“Isn’t it rather that Europe turns away from the people?” This question from a Danish woman during a debate on why people turn away from Europe got Martin Schulz thinking for months. “This sentence really touched me," he told us a few months later in an interview. "Maybe it isn’t true, but we have to take this seriously, otherwise the European Union will fail.”
Schulz, who is the first EP president to get re-elected, is on a mission to bring Europe closer to the people. For him, the EU is not about creating the world’s largest single market, but about how it makes a difference to the lives of ordinary people every day. The EU should address people’s fears in order to tackle with euroscepticism and extremism.
Ensuring social justice
“The gulf between the rich and the poor in Europe is widening,” Schulz said. “More people find themselves in insecure work circumstances, while at the same time the super rich keep on getting wealthier. People don't consider this justified and this is what we should tackle.” He also called high unemployment among young people worrying. “We can reform the labour market as much as we like, but while there is no [economic] growth, these people will not get a chance and an entire generation will turn away from Europe. We risk losing a whole generation.”
Need to Europeanise politics
The former chair of the S&D group said people’s difficulties with Europe had nothing to do with a lack of information. “We can of course make the Parliament even more transparent, we can open even more information offices, but as long as there is a national filter for European politics, it is difficult to reach the people. Therefore, national politics needs to be Europeanised.”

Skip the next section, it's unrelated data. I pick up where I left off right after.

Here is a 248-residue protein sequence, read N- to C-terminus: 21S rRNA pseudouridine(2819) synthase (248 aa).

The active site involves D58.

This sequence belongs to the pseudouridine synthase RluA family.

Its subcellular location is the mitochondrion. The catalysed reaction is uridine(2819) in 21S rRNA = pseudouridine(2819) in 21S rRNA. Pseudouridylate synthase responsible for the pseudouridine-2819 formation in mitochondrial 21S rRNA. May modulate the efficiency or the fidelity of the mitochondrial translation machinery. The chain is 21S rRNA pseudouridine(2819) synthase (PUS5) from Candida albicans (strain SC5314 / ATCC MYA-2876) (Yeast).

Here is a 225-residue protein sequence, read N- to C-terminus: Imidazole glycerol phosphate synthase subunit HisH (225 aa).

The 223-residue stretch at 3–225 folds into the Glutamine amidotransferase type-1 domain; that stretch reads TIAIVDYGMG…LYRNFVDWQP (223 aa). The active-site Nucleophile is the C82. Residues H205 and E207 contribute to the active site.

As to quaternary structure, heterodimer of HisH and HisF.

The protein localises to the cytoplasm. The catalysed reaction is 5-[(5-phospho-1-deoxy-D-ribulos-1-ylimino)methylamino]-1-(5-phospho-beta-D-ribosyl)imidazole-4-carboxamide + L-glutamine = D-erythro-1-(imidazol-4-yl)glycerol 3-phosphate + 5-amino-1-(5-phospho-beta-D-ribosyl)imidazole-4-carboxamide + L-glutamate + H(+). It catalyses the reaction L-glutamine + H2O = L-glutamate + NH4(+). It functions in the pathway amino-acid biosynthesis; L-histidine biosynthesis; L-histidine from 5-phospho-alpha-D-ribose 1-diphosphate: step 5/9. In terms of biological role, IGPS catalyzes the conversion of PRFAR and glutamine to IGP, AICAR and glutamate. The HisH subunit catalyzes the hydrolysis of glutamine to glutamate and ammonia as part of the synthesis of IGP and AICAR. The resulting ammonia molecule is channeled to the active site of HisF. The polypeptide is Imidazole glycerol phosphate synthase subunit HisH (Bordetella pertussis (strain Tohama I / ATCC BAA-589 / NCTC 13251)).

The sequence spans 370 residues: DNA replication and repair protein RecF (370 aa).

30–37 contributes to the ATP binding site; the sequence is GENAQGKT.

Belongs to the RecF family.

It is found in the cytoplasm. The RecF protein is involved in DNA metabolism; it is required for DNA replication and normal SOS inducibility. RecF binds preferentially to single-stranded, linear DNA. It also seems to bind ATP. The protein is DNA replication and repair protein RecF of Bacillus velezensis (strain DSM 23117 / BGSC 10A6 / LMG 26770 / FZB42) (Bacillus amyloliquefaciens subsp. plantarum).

Making the vote count
During the European elections this year, several political parties proposed a candidate for Commission president for the first time ever. Jean-Claude Juncker, as the candidate of the party that garnered the most seats, was given the go-ahead by the other political groups to try secure a majority for his candidacy. The Council later nominated him as their candidate for the post. Schulz, who was the SPE candidate, said this was a turning point: "If the Council had not taken Juncker, the next European elections could have been forgotten. Now we made one thing clear for the next European elections: the vote counts. If we organise it in the right way, we will have opened a new chapter of European parliamentarianism.”
We made one thing clear for the next European elections: the vote counts.
A stronger Parliament
The decision also reinforced the Parliament’s position. “I think the decision of the Council in favour of Juncker, who has been the candidate of the Parliament, means an enormous increase of influence for the European Parliament. In the last term my aim was to make the European Parliament as strong as the Commission and the Council. This will also be my main aim in the second term.”
Closer cooperation with the Commission
Juncker’s victory also resulted in Schulz standing again for EP president: “I had originally wanted to become Commission president, but the voters decided differently. It was then necessary for the two largest political families to collaborate to enable the Parliament and the Commission to work more closely together. So it made sense to me for one to be in charge of the Commission and the other to head the Parliament. The Commission will come closer to the Parliament and as a result be more legitimised. There will be a high convergence in the actions of the Commission and the European Parliament.”
The challenges ahead
Meanwhile Schulz has ambitious plans for the new term. “I want to strengthen the Parliament’s institutional role. I believe the European Parliament should focus on the main issues, such as the banks, youth unemployment, unemployment in general, climate change, the energy policy,” he said, adding: “The Parliament is becoming more powerful, more visible.”